Progression: Is the trick new? Progression is what drives the sport forward. This includes new and unusual tricks, grabs, variations and line selection through the course.
These guidelines are used to evaluate a run and compare it with the previous ones. Of course, judges cannot memorize all runs in a contest. Therefore all judges lead the so-called “Steno-Sheet”. These notes consist of abbreviations that document a rider’s run. So you can compare and place the different riders directly. Finally it depends in the first line on the placement and not on the points. “At the end it depends on the placement and not on the points!
Before the contest all judges have to watch the training closely to assess the level of each run correctly. You create a so-called range. You divide the level of the runs into three groups: below average, average and above average runs. The judge awards points between 0 and 100 to place a run below the better runs and above the worse runs.
The first five to ten runs at the beginning of the contest are called “Anchor Scores”. Based on these scores you place the remaining runs above or below and create a ranking. If two runs are at a very similar level, the five guidelines determine which was the better one.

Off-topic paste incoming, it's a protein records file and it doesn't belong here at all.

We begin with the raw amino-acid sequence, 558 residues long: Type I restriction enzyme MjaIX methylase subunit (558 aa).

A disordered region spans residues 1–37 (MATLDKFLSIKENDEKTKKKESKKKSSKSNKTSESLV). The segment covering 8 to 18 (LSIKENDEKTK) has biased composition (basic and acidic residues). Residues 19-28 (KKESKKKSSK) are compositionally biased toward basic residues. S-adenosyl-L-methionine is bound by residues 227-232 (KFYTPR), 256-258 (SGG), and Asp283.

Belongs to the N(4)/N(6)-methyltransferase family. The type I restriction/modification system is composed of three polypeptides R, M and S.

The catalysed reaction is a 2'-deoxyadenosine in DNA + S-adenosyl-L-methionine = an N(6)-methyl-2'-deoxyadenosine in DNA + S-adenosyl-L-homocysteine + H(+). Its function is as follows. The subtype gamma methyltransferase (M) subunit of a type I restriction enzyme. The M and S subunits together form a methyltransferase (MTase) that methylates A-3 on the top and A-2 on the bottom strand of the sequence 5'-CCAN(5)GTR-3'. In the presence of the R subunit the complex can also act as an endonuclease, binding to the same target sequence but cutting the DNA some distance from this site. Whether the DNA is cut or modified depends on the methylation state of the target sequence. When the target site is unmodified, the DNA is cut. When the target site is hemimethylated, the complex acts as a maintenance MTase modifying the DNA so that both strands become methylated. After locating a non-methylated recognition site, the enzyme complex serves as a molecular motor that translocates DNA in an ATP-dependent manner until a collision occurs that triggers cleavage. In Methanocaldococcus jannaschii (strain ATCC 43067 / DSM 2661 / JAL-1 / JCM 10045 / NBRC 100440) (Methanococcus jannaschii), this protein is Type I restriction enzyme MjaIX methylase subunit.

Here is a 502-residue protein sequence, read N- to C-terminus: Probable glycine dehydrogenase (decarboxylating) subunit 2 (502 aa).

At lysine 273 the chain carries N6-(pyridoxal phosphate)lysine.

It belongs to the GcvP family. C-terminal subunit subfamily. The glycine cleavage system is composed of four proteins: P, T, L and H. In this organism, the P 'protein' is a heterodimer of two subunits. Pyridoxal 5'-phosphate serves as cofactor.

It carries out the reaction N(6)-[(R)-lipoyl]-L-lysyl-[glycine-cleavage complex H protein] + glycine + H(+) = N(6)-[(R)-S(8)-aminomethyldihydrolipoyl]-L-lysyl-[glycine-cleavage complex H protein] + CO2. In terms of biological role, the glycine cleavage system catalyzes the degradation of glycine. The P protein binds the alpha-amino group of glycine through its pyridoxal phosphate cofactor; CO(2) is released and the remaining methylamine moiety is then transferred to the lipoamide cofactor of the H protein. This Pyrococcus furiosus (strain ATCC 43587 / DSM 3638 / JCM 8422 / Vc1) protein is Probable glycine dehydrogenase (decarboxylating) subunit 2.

Right on trend: Freestyle
Thanks to new techniques, skiing is now back on the agenda: freestylers make snowboarders’ playgrounds unsafe with shorter skis. Some may be confused by the many names and products that have made their way onto the winter sports market. There are Freestyle-Ski and Slope Style, Skiboards, Snowskates and New School as well as Twin Tip-Ski.
Many names that all describe the new trend: Walk on new paths with shorter skis and little regulation – and approach skiing to snowboarding: in terrain, figures and mentality.
Shorter than Carver
These new sports equipment – however they are called – all have common characteristics: they are shorter than carving skis (between 80 and 130 cm), wider around the binding and most are bent up at both ski ends (called Twin Tip). This construction method favours the use of the new skis in fun parks, parcourses and railings as well as in pipes.